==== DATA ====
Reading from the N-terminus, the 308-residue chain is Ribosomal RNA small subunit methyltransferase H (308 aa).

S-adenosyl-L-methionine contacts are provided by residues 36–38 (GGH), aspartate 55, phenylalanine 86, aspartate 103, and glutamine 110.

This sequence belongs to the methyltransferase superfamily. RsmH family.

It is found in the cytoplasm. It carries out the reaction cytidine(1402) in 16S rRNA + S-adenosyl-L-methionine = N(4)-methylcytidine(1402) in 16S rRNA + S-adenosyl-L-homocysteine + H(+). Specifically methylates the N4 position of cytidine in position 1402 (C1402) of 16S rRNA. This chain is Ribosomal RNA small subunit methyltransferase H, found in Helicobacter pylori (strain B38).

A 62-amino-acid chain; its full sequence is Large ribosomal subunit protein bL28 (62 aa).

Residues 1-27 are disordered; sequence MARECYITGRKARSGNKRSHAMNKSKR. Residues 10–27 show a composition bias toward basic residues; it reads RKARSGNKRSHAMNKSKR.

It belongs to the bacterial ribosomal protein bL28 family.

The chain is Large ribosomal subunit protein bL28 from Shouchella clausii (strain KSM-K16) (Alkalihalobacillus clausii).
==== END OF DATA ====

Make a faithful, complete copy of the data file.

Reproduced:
Reading from the N-terminus, the 308-residue chain is Ribosomal RNA small subunit methyltransferase H (308 aa).

S-adenosyl-L-methionine contacts are provided by residues 36–38 (GGH), aspartate 55, phenylalanine 86, aspartate 103, and glutamine 110.

This sequence belongs to the methyltransferase superfamily. RsmH family.

It is found in the cytoplasm. It carries out the reaction cytidine(1402) in 16S rRNA + S-adenosyl-L-methionine = N(4)-methylcytidine(1402) in 16S rRNA + S-adenosyl-L-homocysteine + H(+). Specifically methylates the N4 position of cytidine in position 1402 (C1402) of 16S rRNA. This chain is Ribosomal RNA small subunit methyltransferase H, found in Helicobacter pylori (strain B38).

A 62-amino-acid chain; its full sequence is Large ribosomal subunit protein bL28 (62 aa).

Residues 1-27 are disordered; sequence MARECYITGRKARSGNKRSHAMNKSKR. Residues 10–27 show a composition bias toward basic residues; it reads RKARSGNKRSHAMNKSKR.

It belongs to the bacterial ribosomal protein bL28 family.

The chain is Large ribosomal subunit protein bL28 from Shouchella clausii (strain KSM-K16) (Alkalihalobacillus clausii).